PHILADELPHIA (Reuters) – An 11-year-old Pennsylvania girl, whose parents filed a lawsuit challenging national transplant policies so she could receive two lung transplants, will be released from the hospital this week, a spokeswoman for her family said on Monday.
The girl, Sarah Murnaghan, underwent an operation earlier this summer to receive the transplants in a case that set off a national debate about child access to organ donations. She had earlier been diagnosed with cystic fibrosis.
A federal judge cleared the way for the operation in June after her parents sued to stop the U.S. Department of Health and Human Services from enforcing a policy that prevents children under 12 from receiving adult lung transplants.
The Murnaghan family’s spokeswoman Tracy Simon said that Sarah, who has been hospitalized for six months, will be released this week from the Children’s Hospital in Philadelphia.
“Her new lungs are doing great,” Simon said.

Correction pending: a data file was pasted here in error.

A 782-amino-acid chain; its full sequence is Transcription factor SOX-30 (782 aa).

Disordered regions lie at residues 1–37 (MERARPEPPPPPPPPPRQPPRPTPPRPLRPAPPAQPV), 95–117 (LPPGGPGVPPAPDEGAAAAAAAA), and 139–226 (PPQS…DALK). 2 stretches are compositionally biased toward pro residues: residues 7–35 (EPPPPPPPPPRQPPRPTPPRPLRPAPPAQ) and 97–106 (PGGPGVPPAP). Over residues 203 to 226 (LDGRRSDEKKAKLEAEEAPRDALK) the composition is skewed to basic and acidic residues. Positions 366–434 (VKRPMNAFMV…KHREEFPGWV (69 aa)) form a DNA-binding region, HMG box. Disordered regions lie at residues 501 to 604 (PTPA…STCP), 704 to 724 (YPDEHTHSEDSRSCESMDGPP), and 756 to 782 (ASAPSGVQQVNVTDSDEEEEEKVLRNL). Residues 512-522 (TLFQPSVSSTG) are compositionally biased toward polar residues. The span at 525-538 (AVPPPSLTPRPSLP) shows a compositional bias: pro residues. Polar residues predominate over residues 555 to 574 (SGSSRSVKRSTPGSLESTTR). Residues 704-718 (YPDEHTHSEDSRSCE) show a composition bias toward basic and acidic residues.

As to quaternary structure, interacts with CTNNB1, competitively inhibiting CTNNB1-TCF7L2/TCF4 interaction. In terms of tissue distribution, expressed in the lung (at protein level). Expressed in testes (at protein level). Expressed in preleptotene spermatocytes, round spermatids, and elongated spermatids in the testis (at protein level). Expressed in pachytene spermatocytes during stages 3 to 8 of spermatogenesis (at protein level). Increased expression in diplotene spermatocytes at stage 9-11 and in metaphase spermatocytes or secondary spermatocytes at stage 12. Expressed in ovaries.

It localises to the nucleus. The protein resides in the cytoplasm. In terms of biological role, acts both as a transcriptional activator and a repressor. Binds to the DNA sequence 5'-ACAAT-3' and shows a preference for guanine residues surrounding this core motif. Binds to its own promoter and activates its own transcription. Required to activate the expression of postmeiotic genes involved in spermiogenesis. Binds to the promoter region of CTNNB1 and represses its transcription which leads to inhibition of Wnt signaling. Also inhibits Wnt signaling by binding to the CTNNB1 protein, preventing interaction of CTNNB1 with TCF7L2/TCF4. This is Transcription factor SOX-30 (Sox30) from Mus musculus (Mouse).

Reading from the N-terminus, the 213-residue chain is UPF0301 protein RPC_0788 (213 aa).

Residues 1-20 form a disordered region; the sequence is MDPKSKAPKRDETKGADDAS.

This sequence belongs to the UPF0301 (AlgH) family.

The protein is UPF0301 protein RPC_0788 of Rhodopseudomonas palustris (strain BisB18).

Hospital officials were not immediately able to confirm plans to release Murnaghan.
Sarah had her first lung transplant on June 12, but complications forced a second transplant several days later.
Simon said Sarah was walking short distances with the help of a walker and that she no longer received oxygen through a vent, but still uses a machine to help her breathe.
Sarah also recovered from a pneumonia she caught from being intubated, the spokeswoman said.
Her recovery is now focused on helping Sarah rebuild the strength in her legs and arms as well as the muscles around her lungs, Simon added.
Sarah’s family is also working to arrange home care for her once she leaves the hospital, she added.
(Reporting by Dave Warner, writing by Kevin Gray; editing by Scott Malone, G Crosse)